One thing to note is that if you don't use many pins (or any at all) you much take care to match your seam allowances carefully. Since you don't have pins in place, you are responsible for keeping your seam allowance in check! This is a totally worthwhile skill to hone.

One area where you might think pins are essential is the area where I find pins to be the most hindering...curves! Any time you sew a curved seam, pinning this seam will often feel awkward and yield less than ideal results. Try pining beginning, end, and any notches for the sake of alignment, then work slowly, matching the seam allowances a few inches at a time. I like to keep one curve flat (in its natural curved position) and align the other curved piece to it (as in the case of the bias binding, pictured above)

The main reason I champion less pinning is that it encourages the sewist to have a more hands on relationship with the fabric. The more you can feel the seams and know how to make your hands do what your brain wants, the more you'll be able to sew with ease and make your fabric behave.

5. Steer your fabric, don't drive it

I often tell students that the way you should hold your fabric when sewing is like the way you use a Ouiji board. Rest your hands on it and let the sewing machine do the work.

The Ouiji analogy falls a bit short because you do need to 'steer' your fabric, but the point is to do it with a gentle hand: don't push or pull (except in rare circumstances).

Sewing machines are designed to move the fabric for you and to guide it straight. Often, the trick to keeping an even seam allowance is taking an almost 'hands off' approach. Many folks grab the fabric in front and back of the machine, which probably does more to throw the fabric off than to guide it.

Try keeping your hands in front of the needle, holding the fabric lightly, and guiding it when necessary, such as around curves or to correct a narrowing seam allowance. Sometimes, when working on a large object, the weight of the fabric will throw off the alignment on the machine. This is a bit like driving a car who's tires are out of alignment. A slight pull in one direction or the other tends to do the trick.

Do you have any sewing tips that you think are key to easy, accurate, or fun sewing?

Fabric Cutting Tips: Marking & Cutting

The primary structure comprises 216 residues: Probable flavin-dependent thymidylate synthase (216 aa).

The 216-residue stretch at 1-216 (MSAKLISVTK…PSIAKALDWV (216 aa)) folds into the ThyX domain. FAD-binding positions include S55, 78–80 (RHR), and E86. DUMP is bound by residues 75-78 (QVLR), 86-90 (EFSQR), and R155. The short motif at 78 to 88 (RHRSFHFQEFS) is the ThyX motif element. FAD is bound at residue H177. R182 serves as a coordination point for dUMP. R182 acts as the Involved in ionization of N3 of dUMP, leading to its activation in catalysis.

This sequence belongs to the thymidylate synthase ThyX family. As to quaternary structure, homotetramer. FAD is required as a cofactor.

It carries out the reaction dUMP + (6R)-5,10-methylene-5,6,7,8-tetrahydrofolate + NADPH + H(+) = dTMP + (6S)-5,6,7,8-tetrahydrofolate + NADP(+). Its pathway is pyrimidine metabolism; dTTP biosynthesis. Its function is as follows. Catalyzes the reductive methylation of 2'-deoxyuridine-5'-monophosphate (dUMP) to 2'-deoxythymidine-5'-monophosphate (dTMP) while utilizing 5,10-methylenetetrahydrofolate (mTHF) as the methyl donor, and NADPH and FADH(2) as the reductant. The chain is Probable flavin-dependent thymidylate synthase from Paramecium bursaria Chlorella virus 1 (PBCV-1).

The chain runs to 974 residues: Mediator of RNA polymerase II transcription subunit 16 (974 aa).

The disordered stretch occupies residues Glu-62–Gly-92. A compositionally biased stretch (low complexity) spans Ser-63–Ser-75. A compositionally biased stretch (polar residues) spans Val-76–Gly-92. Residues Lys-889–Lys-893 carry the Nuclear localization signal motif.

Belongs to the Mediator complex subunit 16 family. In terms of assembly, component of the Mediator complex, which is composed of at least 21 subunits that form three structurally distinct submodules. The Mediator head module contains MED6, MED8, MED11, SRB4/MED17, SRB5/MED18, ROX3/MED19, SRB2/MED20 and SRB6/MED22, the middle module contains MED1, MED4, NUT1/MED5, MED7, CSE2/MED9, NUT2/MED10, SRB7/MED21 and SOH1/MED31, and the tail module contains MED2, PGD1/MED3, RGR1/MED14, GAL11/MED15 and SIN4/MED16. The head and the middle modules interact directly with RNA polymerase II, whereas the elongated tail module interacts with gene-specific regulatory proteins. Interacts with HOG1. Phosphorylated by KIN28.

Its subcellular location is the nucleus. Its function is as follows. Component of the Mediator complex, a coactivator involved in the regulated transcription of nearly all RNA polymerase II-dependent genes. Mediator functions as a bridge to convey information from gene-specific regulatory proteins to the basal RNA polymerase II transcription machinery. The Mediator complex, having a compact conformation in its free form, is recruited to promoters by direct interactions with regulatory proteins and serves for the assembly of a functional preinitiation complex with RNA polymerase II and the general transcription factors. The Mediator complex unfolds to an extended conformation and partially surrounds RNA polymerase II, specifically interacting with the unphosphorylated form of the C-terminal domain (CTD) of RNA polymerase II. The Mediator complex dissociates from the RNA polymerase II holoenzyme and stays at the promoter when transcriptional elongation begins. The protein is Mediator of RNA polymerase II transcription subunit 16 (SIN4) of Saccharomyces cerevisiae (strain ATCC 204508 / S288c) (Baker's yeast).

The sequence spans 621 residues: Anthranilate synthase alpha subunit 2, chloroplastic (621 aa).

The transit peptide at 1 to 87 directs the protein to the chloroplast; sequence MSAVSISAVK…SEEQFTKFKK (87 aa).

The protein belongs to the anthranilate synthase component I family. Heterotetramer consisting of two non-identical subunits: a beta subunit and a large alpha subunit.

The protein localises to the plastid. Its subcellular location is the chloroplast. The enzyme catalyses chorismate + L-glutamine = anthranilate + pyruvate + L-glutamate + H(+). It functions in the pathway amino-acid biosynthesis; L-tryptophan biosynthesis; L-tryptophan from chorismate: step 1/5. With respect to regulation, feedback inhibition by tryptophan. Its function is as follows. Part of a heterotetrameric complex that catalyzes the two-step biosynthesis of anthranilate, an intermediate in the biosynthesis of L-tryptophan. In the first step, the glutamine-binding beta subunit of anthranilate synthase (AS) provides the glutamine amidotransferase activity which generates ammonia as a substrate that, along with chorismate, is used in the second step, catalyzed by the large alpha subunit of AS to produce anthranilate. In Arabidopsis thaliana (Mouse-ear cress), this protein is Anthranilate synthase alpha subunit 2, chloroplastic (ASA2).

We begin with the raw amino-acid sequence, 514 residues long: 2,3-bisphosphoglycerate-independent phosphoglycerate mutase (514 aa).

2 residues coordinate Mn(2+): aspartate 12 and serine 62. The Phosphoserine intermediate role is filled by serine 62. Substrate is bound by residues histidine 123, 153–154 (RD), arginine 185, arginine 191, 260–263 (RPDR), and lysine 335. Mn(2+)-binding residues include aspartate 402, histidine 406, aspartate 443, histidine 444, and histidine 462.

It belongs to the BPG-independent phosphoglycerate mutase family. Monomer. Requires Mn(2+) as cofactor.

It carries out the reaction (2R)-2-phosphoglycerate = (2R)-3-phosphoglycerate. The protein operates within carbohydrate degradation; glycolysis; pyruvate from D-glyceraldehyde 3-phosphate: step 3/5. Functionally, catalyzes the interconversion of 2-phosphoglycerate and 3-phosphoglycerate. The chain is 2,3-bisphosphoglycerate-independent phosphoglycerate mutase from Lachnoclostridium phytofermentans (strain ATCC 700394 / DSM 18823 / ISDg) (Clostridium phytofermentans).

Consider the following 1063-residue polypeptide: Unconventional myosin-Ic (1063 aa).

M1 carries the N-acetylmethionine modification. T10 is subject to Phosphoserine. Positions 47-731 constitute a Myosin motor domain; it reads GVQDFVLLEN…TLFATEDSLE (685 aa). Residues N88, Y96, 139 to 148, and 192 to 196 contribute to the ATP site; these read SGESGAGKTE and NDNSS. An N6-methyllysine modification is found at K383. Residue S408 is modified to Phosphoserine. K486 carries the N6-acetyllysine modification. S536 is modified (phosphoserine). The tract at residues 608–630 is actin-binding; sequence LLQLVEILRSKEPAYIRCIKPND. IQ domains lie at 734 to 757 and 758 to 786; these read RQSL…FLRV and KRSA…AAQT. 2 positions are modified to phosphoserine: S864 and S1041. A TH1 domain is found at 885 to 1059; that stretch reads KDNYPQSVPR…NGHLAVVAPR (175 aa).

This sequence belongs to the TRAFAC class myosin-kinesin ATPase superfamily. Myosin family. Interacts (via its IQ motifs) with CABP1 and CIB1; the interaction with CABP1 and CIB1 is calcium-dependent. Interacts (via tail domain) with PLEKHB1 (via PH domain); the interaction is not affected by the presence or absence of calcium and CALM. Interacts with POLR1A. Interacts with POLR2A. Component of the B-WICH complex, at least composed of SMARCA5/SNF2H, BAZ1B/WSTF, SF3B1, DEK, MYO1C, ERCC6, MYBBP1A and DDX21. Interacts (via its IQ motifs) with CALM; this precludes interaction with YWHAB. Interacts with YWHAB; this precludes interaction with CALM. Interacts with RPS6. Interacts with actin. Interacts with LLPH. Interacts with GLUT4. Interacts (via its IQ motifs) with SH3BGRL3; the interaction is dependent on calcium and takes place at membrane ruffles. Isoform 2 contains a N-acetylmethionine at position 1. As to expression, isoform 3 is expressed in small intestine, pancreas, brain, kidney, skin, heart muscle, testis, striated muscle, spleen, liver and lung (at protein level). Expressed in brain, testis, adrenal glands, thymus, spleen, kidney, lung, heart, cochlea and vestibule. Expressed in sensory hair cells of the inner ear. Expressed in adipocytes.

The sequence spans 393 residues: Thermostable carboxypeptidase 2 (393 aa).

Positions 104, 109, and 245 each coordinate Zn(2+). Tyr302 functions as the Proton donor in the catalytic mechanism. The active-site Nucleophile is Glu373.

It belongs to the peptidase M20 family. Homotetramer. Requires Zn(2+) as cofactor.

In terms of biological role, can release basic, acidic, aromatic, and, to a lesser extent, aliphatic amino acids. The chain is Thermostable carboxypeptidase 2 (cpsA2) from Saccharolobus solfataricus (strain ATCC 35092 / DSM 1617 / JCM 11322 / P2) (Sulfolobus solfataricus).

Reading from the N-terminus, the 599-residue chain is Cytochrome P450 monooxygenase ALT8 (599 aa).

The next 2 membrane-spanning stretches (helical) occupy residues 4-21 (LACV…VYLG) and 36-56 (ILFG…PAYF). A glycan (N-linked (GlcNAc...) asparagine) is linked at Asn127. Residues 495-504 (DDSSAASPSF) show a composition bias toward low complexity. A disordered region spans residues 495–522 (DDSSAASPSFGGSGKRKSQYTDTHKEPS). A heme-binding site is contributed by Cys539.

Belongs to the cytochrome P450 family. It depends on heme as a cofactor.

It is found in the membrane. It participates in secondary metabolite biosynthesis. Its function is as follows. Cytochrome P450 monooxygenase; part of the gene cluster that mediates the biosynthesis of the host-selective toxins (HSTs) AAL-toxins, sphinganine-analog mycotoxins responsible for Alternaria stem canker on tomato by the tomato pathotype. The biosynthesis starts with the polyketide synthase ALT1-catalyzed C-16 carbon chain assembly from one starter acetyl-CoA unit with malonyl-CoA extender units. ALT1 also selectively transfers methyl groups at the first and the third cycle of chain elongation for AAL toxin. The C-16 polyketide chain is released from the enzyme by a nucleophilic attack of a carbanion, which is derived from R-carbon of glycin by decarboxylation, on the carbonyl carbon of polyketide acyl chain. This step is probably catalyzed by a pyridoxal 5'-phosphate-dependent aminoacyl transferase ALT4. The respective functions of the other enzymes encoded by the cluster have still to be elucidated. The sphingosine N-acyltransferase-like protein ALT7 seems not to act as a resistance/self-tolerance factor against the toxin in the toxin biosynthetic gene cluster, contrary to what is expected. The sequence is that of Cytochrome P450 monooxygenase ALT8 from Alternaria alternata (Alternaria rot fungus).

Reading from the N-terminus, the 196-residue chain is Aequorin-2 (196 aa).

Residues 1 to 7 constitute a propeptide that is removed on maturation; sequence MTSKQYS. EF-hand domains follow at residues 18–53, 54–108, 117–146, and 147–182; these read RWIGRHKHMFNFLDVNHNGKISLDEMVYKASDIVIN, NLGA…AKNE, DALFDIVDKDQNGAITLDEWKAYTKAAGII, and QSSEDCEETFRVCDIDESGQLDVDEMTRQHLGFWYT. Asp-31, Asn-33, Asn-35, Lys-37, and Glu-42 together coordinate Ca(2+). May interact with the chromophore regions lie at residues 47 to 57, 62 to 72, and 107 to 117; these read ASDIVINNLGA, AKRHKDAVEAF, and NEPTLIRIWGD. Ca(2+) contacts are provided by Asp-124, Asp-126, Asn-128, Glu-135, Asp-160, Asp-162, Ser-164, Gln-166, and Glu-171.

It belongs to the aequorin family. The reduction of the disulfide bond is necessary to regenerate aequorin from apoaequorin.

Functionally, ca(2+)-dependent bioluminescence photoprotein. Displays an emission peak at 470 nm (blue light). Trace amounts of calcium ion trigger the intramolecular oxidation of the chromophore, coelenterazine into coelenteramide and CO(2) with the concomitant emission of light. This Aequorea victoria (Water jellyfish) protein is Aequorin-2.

In our last tutorial, we covered how to properly align your fabric for laying out your pattern pieces on the grain.

Let's return to our three magical steps to better pattern cutting!

1. Alignment

2. Marking

3. Cutting

Now that our fabric is aligned, we can mark and cut our pieces.

There are two schools of thought when it comes to cutting fabric from a pattern.

Pin pattern to fabric, cut around pattern pieces, mark pieces.

OR

Place weights on or pin pattern, trace around pattern pieces and mark, remove pattern and cut tracing.

I tend to be a fan of the 2nd method because all the marking happens at once and you don't accidentally cut your pattern pieces. So this is the method I'll cover here.

First, let's talk about marking tools. Here's a brief rundown on your options

Marking tools

If you're new to the mark-then-cut method, you may not know which marking tool you prefer to use. This guide will help you decide:

Chalk

Chalk is the good old standby.

Pros: Fairly easy to mark, inexpensive, marks (usually) come out of fabric. Comes in different colors for different fabrics

Cons: Sometimes an iron can set chalk marks (do a test before using), marks can rub off easily before you need them, draws a thick line, hard to use on slippery or stretchy fabrics, can get 'dull' after a lot of marking (to fix, take a butter knife and sharpen up the edge), often breaks.

When to use:  Great for projects using quilting cotton or other medium weight fabrics.

Chalk Wheel / Chaco Pen

This is my personal favorite. All the benefits of chalk, but in a roller that creates a thin, clear line.

Pros: Draws a fine line, rolls so it does not get resistance from fabric making it great for tricky fabrics, makes a pleasant 'clicky' sound, doesn't break like regular chalk.

Cons: Like regular chalk can rub off easily, periodically needs to be re-filled, can be hard to find.

When to use: When marking tricky fabrics like jersey or silk, for markings you intend to sew right away.

Erasable Ink Pen

Be sure to buy the kind for fabric, not paper. Clover and Dritz make them. Goes on blue or purple and erases with water.

Pros: Much longer lasting than chalk, felt tip pen makes marking easier, often easier to see than chalk.

Cons: Sometimes marks don't come out all the way (always test first on a scrap), draws a thicker line than chalk makers.

When to use: When you need a clear, long lasting mark.

Disappearing Ink Pen

A pen with exactly that, ink that disappears after a period of time.

Pros: Clear markings, easier to use, no need to remove as they will fade on their own.

Cons: Fades away - not ideal for marking a project that won't get finished immediately, may not fade completely (always test first on a scrap).

When to use: For quick marks as you sew, when chalk is not ideal.

Thread Marking / Tailor's Tacks

Very old school.

Pros: great for marking on fabric where other methods aren't ideal or are impossible (fine fabrics, sequined or embroidered fabric, lace), leaves little to no residue on fabric, not affected by the iron.

Cons: Time consuming! On very fine fabrics thread can leave holes, tacks sometimes come out or can be pulled out accidentally, thread in sewn areas can get stuck in stitching and need to be picked out.

When to use: Specialty fabrics, marking things like grainline or pocket placement in the middle of garment where other methods leave marks.

Try these tools and see which you like best.

Marking your fabric:

1. Lay out your pieces along the grain (see our alignment tutorial for help with this)

2. Secure your pattern, either with weights, random objects around your studio, or pins. I prefer weights as they do not ripple the pattern paper like pins do.